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History And Procedures of Gene Therapy

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The History And Procedures of Gene Therapy


Abstract: Over the course of history there has been the idea of gene therapy has inspired many great scientists. The history of eugenics is important to the history of gene therapy because it is how gene therapy originated. Eugenics has driven many people to take extreme measures to try and make a “better human race”, this includes the Nazi party and the movement in the 1930’s inspired by Francis Galton. After that, research in eugenics continued and the human genome project sprung from the minds of scientists. After the inspiration of the human genome project scientists developed theories that gene therapy is possible. After a series of experiments that then failed, scientists were discouraged and the future of gene therapy is now being doubted.
Gene therapy is an idea that has fascinated humans and scientists for centuries. Gene therapy theoretically can allow scientists to change the human genome and peoples DNA. Ideally, scientists wish to replace “bad genes” in your DNA that can potentially hurt you with good genes that will help you avoid any genetic ailment. In fact, all that scientists really want to accomplish is to replace our natural genes with unnatural ones. The idea and concept of gene therapy is not new to human history. On the contrary, gene therapy is a concept that has been fascinating the minds of many scientists and researchers over the span of many centuries.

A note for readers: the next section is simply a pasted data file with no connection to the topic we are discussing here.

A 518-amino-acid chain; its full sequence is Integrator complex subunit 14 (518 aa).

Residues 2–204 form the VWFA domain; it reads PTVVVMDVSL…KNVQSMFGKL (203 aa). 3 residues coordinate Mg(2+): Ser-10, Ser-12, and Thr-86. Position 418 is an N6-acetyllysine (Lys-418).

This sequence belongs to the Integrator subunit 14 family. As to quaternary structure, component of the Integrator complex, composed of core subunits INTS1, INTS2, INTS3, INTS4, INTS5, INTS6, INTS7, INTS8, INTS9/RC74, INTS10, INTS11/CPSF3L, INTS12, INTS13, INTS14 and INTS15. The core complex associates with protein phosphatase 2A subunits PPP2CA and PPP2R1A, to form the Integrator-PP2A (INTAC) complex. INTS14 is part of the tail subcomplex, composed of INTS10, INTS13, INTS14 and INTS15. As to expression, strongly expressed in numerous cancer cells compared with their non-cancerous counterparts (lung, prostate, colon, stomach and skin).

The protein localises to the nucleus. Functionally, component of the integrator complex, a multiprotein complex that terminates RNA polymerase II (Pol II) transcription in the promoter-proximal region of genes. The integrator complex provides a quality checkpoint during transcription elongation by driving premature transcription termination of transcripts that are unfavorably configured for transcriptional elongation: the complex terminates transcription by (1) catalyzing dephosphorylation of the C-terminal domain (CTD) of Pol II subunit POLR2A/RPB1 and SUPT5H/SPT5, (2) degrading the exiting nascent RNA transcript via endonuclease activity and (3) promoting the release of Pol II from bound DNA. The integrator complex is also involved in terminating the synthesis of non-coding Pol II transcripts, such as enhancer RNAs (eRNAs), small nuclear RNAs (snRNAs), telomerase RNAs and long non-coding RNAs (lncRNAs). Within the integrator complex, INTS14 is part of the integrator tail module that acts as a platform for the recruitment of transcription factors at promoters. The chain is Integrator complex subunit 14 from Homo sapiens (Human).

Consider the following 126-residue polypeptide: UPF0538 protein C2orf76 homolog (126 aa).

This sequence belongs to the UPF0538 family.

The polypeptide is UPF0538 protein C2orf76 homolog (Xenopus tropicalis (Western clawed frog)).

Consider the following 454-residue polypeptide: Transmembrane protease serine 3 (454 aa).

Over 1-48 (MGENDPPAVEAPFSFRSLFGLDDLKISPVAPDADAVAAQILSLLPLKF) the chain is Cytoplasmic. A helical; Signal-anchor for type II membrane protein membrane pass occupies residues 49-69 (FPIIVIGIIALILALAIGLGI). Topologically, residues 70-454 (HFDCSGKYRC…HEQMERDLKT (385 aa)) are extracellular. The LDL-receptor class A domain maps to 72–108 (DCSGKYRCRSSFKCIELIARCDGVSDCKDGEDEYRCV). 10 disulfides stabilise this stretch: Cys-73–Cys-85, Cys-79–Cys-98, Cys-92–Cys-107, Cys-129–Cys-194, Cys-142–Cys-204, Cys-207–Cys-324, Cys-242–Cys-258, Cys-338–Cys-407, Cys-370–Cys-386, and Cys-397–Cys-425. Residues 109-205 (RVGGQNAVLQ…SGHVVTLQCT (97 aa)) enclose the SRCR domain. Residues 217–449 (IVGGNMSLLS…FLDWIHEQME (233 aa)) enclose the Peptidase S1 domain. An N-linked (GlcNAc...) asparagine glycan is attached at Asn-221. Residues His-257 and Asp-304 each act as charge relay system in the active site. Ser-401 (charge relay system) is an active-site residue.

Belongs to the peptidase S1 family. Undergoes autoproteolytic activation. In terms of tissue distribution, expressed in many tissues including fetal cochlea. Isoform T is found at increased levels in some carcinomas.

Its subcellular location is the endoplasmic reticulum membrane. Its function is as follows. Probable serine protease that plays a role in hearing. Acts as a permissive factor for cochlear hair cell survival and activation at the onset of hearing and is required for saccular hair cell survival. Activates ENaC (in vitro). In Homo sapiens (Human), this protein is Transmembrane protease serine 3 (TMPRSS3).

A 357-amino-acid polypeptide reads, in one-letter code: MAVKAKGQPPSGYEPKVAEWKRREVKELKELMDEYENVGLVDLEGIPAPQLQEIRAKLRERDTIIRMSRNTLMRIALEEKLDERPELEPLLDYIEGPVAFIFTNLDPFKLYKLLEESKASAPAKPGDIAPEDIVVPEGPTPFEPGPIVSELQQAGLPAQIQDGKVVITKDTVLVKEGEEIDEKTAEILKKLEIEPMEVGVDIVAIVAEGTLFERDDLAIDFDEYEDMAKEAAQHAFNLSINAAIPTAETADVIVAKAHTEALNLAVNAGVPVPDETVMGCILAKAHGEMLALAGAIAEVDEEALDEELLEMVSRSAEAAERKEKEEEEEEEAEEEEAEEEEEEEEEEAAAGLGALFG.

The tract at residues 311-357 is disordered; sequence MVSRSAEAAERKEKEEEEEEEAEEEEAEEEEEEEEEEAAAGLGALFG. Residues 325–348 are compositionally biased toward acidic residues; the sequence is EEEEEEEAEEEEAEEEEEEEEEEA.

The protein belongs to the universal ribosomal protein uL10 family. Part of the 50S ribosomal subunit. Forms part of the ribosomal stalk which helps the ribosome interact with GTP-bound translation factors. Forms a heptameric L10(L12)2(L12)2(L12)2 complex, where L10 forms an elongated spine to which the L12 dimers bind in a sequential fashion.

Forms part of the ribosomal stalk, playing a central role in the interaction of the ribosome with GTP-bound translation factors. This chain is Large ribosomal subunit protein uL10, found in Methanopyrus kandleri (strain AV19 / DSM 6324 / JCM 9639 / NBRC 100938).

Although the idea of genes was first born during the times of Plato, the concept of gene therapy wasn’t really born until the late 1900’s. Mr. Francis Galton, who is the younger first cousin of Charles Darwin, had the idea that the human race could be improved according to the method of selective breeding. This idea came about by first, discovering that genes determine which characteristics you have in your appearance and behavior. Gregor Mendel first discovered this concept during his pea experiments in the late 1800’s. After the laws of dominant and recessive genes were established after Mendel’s experiments, scientists were testing on fruit flies to continue research on genes.
After a while, the study of genes was given a name, eugenics. The idea became popular among the upper class and middle-class whites in countries such as the United States, Britain, and Germany. These people wanted to rid their society of “blight” by setting up a sort of breeding program that would exclude genes that could cause violent behaviors and conditions such as alcoholism, insanity, epilepsy etc. Scientists also wanted to eliminate genes and DNA that coded for genetic diseases such as diabetes, tuberculosis, and heart problems.